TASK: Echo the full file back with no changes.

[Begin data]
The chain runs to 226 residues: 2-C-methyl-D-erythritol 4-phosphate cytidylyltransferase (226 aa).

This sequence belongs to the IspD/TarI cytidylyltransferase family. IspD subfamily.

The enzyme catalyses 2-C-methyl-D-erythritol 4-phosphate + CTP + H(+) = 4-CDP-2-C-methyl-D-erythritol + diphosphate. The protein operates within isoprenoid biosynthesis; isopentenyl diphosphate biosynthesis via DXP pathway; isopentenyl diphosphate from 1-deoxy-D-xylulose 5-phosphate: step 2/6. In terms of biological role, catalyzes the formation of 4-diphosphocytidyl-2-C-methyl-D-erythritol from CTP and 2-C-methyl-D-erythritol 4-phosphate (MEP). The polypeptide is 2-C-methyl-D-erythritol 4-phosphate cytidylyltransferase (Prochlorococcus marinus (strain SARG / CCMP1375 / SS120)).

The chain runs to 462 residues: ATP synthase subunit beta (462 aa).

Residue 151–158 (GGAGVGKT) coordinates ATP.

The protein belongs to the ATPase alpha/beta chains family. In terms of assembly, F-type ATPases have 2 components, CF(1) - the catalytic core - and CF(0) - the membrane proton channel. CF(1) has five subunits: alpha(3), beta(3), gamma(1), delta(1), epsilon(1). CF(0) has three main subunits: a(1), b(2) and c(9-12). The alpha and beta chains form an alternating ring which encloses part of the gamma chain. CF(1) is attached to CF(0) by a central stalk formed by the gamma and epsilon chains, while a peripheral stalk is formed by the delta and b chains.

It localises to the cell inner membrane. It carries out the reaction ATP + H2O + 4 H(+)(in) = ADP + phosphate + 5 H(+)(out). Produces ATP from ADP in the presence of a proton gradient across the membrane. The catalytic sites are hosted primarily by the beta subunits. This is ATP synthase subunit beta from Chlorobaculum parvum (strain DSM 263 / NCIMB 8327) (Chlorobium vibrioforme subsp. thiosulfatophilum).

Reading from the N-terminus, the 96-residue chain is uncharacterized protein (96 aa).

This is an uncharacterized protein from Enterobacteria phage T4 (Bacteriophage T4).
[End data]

The chain runs to 226 residues: 2-C-methyl-D-erythritol 4-phosphate cytidylyltransferase (226 aa).

This sequence belongs to the IspD/TarI cytidylyltransferase family. IspD subfamily.

The enzyme catalyses 2-C-methyl-D-erythritol 4-phosphate + CTP + H(+) = 4-CDP-2-C-methyl-D-erythritol + diphosphate. The protein operates within isoprenoid biosynthesis; isopentenyl diphosphate biosynthesis via DXP pathway; isopentenyl diphosphate from 1-deoxy-D-xylulose 5-phosphate: step 2/6. In terms of biological role, catalyzes the formation of 4-diphosphocytidyl-2-C-methyl-D-erythritol from CTP and 2-C-methyl-D-erythritol 4-phosphate (MEP). The polypeptide is 2-C-methyl-D-erythritol 4-phosphate cytidylyltransferase (Prochlorococcus marinus (strain SARG / CCMP1375 / SS120)).

The chain runs to 462 residues: ATP synthase subunit beta (462 aa).

Residue 151–158 (GGAGVGKT) coordinates ATP.

The protein belongs to the ATPase alpha/beta chains family. In terms of assembly, F-type ATPases have 2 components, CF(1) - the catalytic core - and CF(0) - the membrane proton channel. CF(1) has five subunits: alpha(3), beta(3), gamma(1), delta(1), epsilon(1). CF(0) has three main subunits: a(1), b(2) and c(9-12). The alpha and beta chains form an alternating ring which encloses part of the gamma chain. CF(1) is attached to CF(0) by a central stalk formed by the gamma and epsilon chains, while a peripheral stalk is formed by the delta and b chains.

It localises to the cell inner membrane. It carries out the reaction ATP + H2O + 4 H(+)(in) = ADP + phosphate + 5 H(+)(out). Produces ATP from ADP in the presence of a proton gradient across the membrane. The catalytic sites are hosted primarily by the beta subunits. This is ATP synthase subunit beta from Chlorobaculum parvum (strain DSM 263 / NCIMB 8327) (Chlorobium vibrioforme subsp. thiosulfatophilum).

Reading from the N-terminus, the 96-residue chain is uncharacterized protein (96 aa).

This is an uncharacterized protein from Enterobacteria phage T4 (Bacteriophage T4).